We’re near the southern end of the Alcan. (See the last two posts to learn more about the rest of our trip.) On the next part of our drive, we took a brief stop at the Sikanni (also called the Sikanni Chief) River, where the U. S. Army’s African-American 95th Engineering Regiment built a bridge in three and a half days. (No, that’s not a typo, but a huge accomplishment.) The original bridge is gone, but the remnants of the steel replacement show the location pretty well.
After that, we stayed in Fort St. John, where the PRA (Public Roads Administration, the civilian side of the project) had a headquarters and the 95th were stationed nearby in the summer of ‘42. (Did you guess one of the main characters in my work in progress is in the 95th and the other in the PRA?) Manager/curator Heather Longworth at the Fort St. John North Peace Museum was very helpful, and guided me to some great sources of information. Raven 1 decided not to start after that visit, but a nice mechanic helped us get on our way.
The next stop was Dawson Creek, Mile 0, the southern end of the Alcan. They really celebrate the history of the Alcan here. The Northern Alberta Railways Park includes the Mile 0 Cairn, the Alaska Highway House, and the Dawson Creek Art Gallery. I had a ball here!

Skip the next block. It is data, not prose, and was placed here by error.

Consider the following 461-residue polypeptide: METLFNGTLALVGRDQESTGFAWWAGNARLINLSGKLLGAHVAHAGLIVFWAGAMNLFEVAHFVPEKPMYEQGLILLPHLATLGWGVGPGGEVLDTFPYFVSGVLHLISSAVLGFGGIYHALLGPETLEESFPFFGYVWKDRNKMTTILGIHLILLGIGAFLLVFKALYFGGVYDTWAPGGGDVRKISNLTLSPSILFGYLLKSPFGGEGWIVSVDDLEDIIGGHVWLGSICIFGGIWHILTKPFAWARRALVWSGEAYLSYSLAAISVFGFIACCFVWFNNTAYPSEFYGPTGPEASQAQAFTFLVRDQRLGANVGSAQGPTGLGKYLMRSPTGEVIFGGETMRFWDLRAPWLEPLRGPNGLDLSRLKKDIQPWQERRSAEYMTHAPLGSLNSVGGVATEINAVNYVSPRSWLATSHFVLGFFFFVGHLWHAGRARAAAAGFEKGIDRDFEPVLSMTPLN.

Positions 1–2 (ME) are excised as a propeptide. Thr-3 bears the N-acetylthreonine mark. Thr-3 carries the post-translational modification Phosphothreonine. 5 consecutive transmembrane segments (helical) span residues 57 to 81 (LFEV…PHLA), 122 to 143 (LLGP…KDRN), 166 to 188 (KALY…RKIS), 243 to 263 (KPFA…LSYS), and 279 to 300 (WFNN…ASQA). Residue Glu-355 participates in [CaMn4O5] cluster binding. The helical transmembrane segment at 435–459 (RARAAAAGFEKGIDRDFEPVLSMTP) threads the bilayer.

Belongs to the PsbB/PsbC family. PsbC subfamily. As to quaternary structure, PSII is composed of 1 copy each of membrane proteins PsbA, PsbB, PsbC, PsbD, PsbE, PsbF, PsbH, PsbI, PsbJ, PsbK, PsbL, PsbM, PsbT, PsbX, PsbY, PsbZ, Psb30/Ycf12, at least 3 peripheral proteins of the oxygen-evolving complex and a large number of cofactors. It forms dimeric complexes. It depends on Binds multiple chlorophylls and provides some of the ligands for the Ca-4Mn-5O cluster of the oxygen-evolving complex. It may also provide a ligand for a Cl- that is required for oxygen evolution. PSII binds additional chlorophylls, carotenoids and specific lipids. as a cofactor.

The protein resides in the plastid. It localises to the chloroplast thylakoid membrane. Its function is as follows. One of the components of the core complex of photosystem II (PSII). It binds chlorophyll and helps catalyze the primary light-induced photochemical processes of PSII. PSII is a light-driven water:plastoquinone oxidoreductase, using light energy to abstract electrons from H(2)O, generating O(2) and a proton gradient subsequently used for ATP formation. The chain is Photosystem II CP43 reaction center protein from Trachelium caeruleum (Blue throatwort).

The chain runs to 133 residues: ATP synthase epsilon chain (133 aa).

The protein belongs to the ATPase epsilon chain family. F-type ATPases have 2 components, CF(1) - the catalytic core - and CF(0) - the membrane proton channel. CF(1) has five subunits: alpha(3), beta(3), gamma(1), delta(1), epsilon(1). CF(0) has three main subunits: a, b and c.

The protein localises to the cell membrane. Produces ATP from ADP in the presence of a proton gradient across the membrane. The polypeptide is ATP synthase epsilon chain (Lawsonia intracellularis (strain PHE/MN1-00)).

We made a detour to the Kiskatinaw Bridge, a curved wooden bridge built by the PRA as part of the Alcan. Now the new highway bypasses it, but it can still be driven and is an engineering marvel to behold.
Now we are done with the Alcan portion of our trip. It sure has been beautiful, and good for my manuscript. I’ve been very impressed with the the friendly Alaskans and Canadians. But Raven 1 (our bus) still has a ways to go before she sleeps for the winter. Onward!
Hope you enjoyed my little travelogue. For the next post, I’ll go back to more writerly topics and tell you about Alaska Book Week!